With a marketing degree from Ohio State’s Fisher College of Business and four scholar-athlete awards under his belt, you might say Devin McCarthy of the OSU men’s tennis team has a bright future in the corporate world, if not for one problem – he isn’t finished with tennis. McCarthy, the only redshirt senior on this year’s OSU squad, plans to take his skills to the professional level after No. 5 Buckeyes (26-2, 9-0) finish their 2013 season. McCarthy graduated from OSU in December. “I think I’m going to, in June, go to Mexico for a couple weeks to play some (professional) tournaments. I’m not ready to give up tennis … I don’t really want to sit behind a desk, so I’m going to go try (professional tennis) out and see what happens,” McCarthy said. McCarthy, though, didn’t always think he had the skills to go pro. When he was recruited out of his Cincinnati-area high school by OSU coach Ty Tucker and brought onto the team as a freshman, McCarthy didn’t see that level of potential in his own play. “(Tucker) took a chance on me. I wasn’t that great in juniors, (I) took some time off, my ranking wasn’t that great, and (Tucker) brought me in and spent some time with me in the summer when I was a guy that wasn’t in the lineup, and he spent a lot of time with me,” McCarthy said. However, what McCarthy failed to see in himself, Tucker saw immediately. “I thought (he had) very good potential … (he was) a guy that should have been highly recruited, wasn’t as highly recruited as he should have been. To us he was a certain ‘can’t miss’ player,” Tucker said. “We were very fortunate to get him.” McCarthy is the fourth child in his family to play Big Ten tennis. His two older brothers, Ryan and Mike, played for Indiana, and his other brother, Andrew, played at Northwestern. McCarthy said many of the improvements made in his tennis game came during his true freshman year when he did not see action for the Buckeyes. “Honestly, I don’t think that if I came (to OSU) early, I don’t think I would be playing. I don’t think I would have ever made it in the lineup,” McCarthy said. “I came here in the winter of 2009, and was the worst on the team, second worst on the team. (I) stayed that summer … and that’s when I made the biggest jump and probably got two levels better.” Over the course of the next four years, his extra time spent training and developing began to pay on the court. “(McCarthy) finally earned a spot on the team and never gave it up. He’s been a horse for us – I feel one of the two or three most underrated players in college tennis,” Tucker said. During McCarthy’s OSU career, the Buckeyes have won five Big Ten regular-season championships, four Big Ten tournament championships and have never lost a match at home. McCarthy is ranked No. 91 nationally. Off the court, McCarthy has established himself as a four-time OSU scholar-athlete, three-time Academic All-Big Ten recipient and a mentor to many of his younger teammates. “It’s not always just tennis … (McCarthy) has a great personality and is easy to get along with, and he’s been probably my best friend on the team since I’ve been (at OSU),” said redshirt junior Peter Kobelt. “We’re going to miss him for who he is and for what he does on and off the court.” “He’s been a great leader.” Visit www.thelantern.com for the rest of this story. Tucker said he will be sad to see McCarthy leave but is proud of what he has accomplished during his five years as a student. “I think (Devin) is a great guy – exactly what OSU wants and a true competitor. Him leaving is very, very sad to me,” Tucker said. “Every guy that has ever come through (the program) is a good friend of mine at the end … and I look forward to that relationship with Devin.” McCarthy said his memories at OSU are countless. “Just saying I was an athlete at OSU is going to be pretty sweet to be able to say and look back on,” McCarthy said. “One of the coolest things is being in Seattle or being in California and you’re walking with an OSU shirt and some random dude walks up to you and says ‘O-H’ and you respond ‘I-O’ and then finds out you’re an athlete, and they think it’s the coolest thing in the world.” For the time being however, there are still a few things left to check off on McCarthy’s to-do list before he moves on from his career as a Buckeye. “Winning the Big Ten title at home would be awesome in front of my whole family,” he said. “And I think we’ve got a good shot of winning the national title this year, and that would be the ultimate dream.” McCarthy and the rest of the Buckeye squad are scheduled to face Michigan State on Friday at 3 p.m. at the Varsity Tennis Center. read more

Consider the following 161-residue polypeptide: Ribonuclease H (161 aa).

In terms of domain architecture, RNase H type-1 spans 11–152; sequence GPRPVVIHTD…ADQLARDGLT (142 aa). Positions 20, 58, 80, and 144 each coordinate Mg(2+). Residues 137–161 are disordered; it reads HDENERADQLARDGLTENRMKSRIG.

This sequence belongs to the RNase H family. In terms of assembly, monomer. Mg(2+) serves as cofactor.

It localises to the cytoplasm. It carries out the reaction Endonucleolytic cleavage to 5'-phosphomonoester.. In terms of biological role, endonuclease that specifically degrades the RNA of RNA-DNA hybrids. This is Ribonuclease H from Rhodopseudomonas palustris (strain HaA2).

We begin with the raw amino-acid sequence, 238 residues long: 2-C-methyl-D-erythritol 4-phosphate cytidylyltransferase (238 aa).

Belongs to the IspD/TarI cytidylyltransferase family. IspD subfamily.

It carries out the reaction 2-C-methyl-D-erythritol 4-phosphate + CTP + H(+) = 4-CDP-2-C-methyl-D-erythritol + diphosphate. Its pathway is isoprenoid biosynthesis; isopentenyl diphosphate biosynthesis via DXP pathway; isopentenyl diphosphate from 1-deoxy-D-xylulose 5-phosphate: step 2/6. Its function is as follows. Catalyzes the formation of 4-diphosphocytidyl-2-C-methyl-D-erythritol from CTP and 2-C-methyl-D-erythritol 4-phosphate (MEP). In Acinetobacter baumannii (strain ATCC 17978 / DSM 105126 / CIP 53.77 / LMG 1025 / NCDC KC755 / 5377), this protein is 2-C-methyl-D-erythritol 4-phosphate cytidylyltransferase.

Rice experts available to discuss oil spill BPs fix efforts policy repercussions

first_imgShareCONTACT: David RuthPHONE: 713-348-6327E-MAIL: [email protected] experts available to discuss oil spill: BP’s fix efforts, policy repercussions, economic impact and cleanup effortsRice University has faculty and staff experts available to comment on the massive oil spill dumping 210,000 gallons of crude per day into in the Gulf of Mexico and BP’s efforts to fix the blowout. “BP now has a problem with natural gas hydrates preventing them from containing the leak,” Rice’s Walter Chapman said. “In the oil industry, this problem is called flow assurance.”Chapman, professor of chemical and biomolecular engineering, is available to discuss natural gas hydrates and flow assurance. “There’s discussion now that gas hydrates below the seafloor might be responsible for the original blowout of the well,” he said. He can also discuss the burn method of removing oil from the gulf waters.Satish Nagarajaiah, professor in civil and environmental engineering, can discuss the complications of capping the oil well and what factors could have contributed to the failure of a four-story dome over the weekend. He can also discuss what went wrong with the rig’s blowout preventer, the device on the ocean floor that connects the riser to the well far below the ocean floor into the oil reservoir. Amy Myers Jaffe, senior fellow of energy studies at Rice University’s Baker Institute for Public Policy and director of Rice’s energy program, can talk about the policy repercussions surrounding the oil spill in the Gulf of Mexico. Ken Medlock, a fellow in energy and resource economics at Rice University’s Baker Institute for Public Policy and adjunct assistant professor of economics, is available to discuss how BP is handling the situation and the possible political and economic implications of the spill.Pedro Alvarez, chair of civil and environmental engineering, can discuss the environmental impact and the cleanup of the oil spill, including the bioremedial approaches being used to break down the oil. He said bacteria — aided by nutrients like phosphorus, nitrogen and iron, and detergent-like chemicals that enhance contact between bacteria and oil — can be used to help break down the oil. John Anderson, professor of Earth science and oceanography, can discuss how the oceanographic conditions — such as currents and weather — in the Gulf of Mexico could impact cleanup efforts and how, if conditions change, the oil spill could impact Texas. To schedule an interview with Chapman, Nagarajaiah, Jaffe, Medlock, Alvarez or Anderson, contact David Ruth, director of national media relations, at 713-348-6327 or [email protected] AddThislast_img read more